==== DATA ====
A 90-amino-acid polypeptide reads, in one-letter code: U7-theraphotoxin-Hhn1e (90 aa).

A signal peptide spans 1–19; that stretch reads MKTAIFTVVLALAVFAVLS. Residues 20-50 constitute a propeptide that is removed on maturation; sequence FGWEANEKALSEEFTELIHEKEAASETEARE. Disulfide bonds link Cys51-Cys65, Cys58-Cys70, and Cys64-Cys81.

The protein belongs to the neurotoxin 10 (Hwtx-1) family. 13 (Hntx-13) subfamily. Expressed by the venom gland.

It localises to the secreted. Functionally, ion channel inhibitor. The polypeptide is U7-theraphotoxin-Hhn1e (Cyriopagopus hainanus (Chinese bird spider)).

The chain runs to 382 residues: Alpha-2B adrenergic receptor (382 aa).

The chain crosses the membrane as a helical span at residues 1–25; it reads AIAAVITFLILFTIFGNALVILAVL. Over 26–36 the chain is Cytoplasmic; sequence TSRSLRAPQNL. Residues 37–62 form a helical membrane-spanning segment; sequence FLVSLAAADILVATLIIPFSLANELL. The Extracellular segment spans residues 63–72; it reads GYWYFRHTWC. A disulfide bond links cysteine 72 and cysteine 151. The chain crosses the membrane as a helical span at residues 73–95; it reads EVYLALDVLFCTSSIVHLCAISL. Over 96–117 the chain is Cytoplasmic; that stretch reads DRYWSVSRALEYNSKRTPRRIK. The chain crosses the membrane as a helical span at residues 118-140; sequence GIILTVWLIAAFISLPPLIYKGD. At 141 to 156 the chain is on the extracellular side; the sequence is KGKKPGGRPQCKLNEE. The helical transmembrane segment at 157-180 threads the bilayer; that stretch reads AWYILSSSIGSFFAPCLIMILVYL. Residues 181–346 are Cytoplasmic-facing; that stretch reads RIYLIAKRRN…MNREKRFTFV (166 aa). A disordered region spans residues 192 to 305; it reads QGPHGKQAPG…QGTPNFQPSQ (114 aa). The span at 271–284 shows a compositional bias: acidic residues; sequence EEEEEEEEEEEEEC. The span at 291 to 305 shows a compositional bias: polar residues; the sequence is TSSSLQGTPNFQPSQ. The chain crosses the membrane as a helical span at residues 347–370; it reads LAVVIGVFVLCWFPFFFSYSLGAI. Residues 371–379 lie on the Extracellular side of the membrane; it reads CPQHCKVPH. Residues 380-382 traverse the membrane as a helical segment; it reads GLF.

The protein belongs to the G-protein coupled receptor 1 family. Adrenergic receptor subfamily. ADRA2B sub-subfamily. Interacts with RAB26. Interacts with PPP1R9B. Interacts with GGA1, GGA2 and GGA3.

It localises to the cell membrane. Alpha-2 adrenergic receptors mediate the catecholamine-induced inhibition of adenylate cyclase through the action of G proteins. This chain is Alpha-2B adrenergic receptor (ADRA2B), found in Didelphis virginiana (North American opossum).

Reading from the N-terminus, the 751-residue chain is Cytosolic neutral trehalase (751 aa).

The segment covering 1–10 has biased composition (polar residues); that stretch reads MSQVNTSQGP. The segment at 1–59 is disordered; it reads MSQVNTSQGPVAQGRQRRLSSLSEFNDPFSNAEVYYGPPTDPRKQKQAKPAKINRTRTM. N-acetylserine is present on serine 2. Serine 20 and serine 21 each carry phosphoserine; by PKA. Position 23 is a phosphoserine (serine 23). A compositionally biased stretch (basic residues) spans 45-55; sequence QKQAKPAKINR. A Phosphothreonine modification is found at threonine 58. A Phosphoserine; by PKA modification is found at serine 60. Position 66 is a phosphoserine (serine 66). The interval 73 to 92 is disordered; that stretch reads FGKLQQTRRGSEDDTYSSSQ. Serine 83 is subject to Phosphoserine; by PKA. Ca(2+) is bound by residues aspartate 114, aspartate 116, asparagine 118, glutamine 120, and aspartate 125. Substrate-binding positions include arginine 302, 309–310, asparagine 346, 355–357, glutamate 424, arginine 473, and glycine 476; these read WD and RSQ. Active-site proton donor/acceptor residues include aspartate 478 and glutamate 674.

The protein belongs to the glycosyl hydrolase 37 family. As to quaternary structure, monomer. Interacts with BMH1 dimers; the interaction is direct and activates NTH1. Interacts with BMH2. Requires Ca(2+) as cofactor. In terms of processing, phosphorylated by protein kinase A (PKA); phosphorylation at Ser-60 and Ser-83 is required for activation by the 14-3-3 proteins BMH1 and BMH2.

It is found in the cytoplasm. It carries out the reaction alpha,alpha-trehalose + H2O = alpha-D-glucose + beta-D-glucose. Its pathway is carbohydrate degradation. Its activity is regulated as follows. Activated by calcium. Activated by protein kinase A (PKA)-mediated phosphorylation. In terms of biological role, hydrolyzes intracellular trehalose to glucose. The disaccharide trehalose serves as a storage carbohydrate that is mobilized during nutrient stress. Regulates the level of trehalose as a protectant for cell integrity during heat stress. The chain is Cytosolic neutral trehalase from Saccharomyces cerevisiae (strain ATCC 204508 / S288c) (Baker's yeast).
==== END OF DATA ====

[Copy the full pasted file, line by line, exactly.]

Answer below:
A 90-amino-acid polypeptide reads, in one-letter code: U7-theraphotoxin-Hhn1e (90 aa).

A signal peptide spans 1–19; that stretch reads MKTAIFTVVLALAVFAVLS. Residues 20-50 constitute a propeptide that is removed on maturation; sequence FGWEANEKALSEEFTELIHEKEAASETEARE. Disulfide bonds link Cys51-Cys65, Cys58-Cys70, and Cys64-Cys81.

The protein belongs to the neurotoxin 10 (Hwtx-1) family. 13 (Hntx-13) subfamily. Expressed by the venom gland.

It localises to the secreted. Functionally, ion channel inhibitor. The polypeptide is U7-theraphotoxin-Hhn1e (Cyriopagopus hainanus (Chinese bird spider)).

The chain runs to 382 residues: Alpha-2B adrenergic receptor (382 aa).

The chain crosses the membrane as a helical span at residues 1–25; it reads AIAAVITFLILFTIFGNALVILAVL. Over 26–36 the chain is Cytoplasmic; sequence TSRSLRAPQNL. Residues 37–62 form a helical membrane-spanning segment; sequence FLVSLAAADILVATLIIPFSLANELL. The Extracellular segment spans residues 63–72; it reads GYWYFRHTWC. A disulfide bond links cysteine 72 and cysteine 151. The chain crosses the membrane as a helical span at residues 73–95; it reads EVYLALDVLFCTSSIVHLCAISL. Over 96–117 the chain is Cytoplasmic; that stretch reads DRYWSVSRALEYNSKRTPRRIK. The chain crosses the membrane as a helical span at residues 118-140; sequence GIILTVWLIAAFISLPPLIYKGD. At 141 to 156 the chain is on the extracellular side; the sequence is KGKKPGGRPQCKLNEE. The helical transmembrane segment at 157-180 threads the bilayer; that stretch reads AWYILSSSIGSFFAPCLIMILVYL. Residues 181–346 are Cytoplasmic-facing; that stretch reads RIYLIAKRRN…MNREKRFTFV (166 aa). A disordered region spans residues 192 to 305; it reads QGPHGKQAPG…QGTPNFQPSQ (114 aa). The span at 271–284 shows a compositional bias: acidic residues; sequence EEEEEEEEEEEEEC. The span at 291 to 305 shows a compositional bias: polar residues; the sequence is TSSSLQGTPNFQPSQ. The chain crosses the membrane as a helical span at residues 347–370; it reads LAVVIGVFVLCWFPFFFSYSLGAI. Residues 371–379 lie on the Extracellular side of the membrane; it reads CPQHCKVPH. Residues 380-382 traverse the membrane as a helical segment; it reads GLF.

The protein belongs to the G-protein coupled receptor 1 family. Adrenergic receptor subfamily. ADRA2B sub-subfamily. Interacts with RAB26. Interacts with PPP1R9B. Interacts with GGA1, GGA2 and GGA3.

It localises to the cell membrane. Alpha-2 adrenergic receptors mediate the catecholamine-induced inhibition of adenylate cyclase through the action of G proteins. This chain is Alpha-2B adrenergic receptor (ADRA2B), found in Didelphis virginiana (North American opossum).

Reading from the N-terminus, the 751-residue chain is Cytosolic neutral trehalase (751 aa).

The segment covering 1–10 has biased composition (polar residues); that stretch reads MSQVNTSQGP. The segment at 1–59 is disordered; it reads MSQVNTSQGPVAQGRQRRLSSLSEFNDPFSNAEVYYGPPTDPRKQKQAKPAKINRTRTM. N-acetylserine is present on serine 2. Serine 20 and serine 21 each carry phosphoserine; by PKA. Position 23 is a phosphoserine (serine 23). A compositionally biased stretch (basic residues) spans 45-55; sequence QKQAKPAKINR. A Phosphothreonine modification is found at threonine 58. A Phosphoserine; by PKA modification is found at serine 60. Position 66 is a phosphoserine (serine 66). The interval 73 to 92 is disordered; that stretch reads FGKLQQTRRGSEDDTYSSSQ. Serine 83 is subject to Phosphoserine; by PKA. Ca(2+) is bound by residues aspartate 114, aspartate 116, asparagine 118, glutamine 120, and aspartate 125. Substrate-binding positions include arginine 302, 309–310, asparagine 346, 355–357, glutamate 424, arginine 473, and glycine 476; these read WD and RSQ. Active-site proton donor/acceptor residues include aspartate 478 and glutamate 674.

The protein belongs to the glycosyl hydrolase 37 family. As to quaternary structure, monomer. Interacts with BMH1 dimers; the interaction is direct and activates NTH1. Interacts with BMH2. Requires Ca(2+) as cofactor. In terms of processing, phosphorylated by protein kinase A (PKA); phosphorylation at Ser-60 and Ser-83 is required for activation by the 14-3-3 proteins BMH1 and BMH2.

It is found in the cytoplasm. It carries out the reaction alpha,alpha-trehalose + H2O = alpha-D-glucose + beta-D-glucose. Its pathway is carbohydrate degradation. Its activity is regulated as follows. Activated by calcium. Activated by protein kinase A (PKA)-mediated phosphorylation. In terms of biological role, hydrolyzes intracellular trehalose to glucose. The disaccharide trehalose serves as a storage carbohydrate that is mobilized during nutrient stress. Regulates the level of trehalose as a protectant for cell integrity during heat stress. The chain is Cytosolic neutral trehalase from Saccharomyces cerevisiae (strain ATCC 204508 / S288c) (Baker's yeast).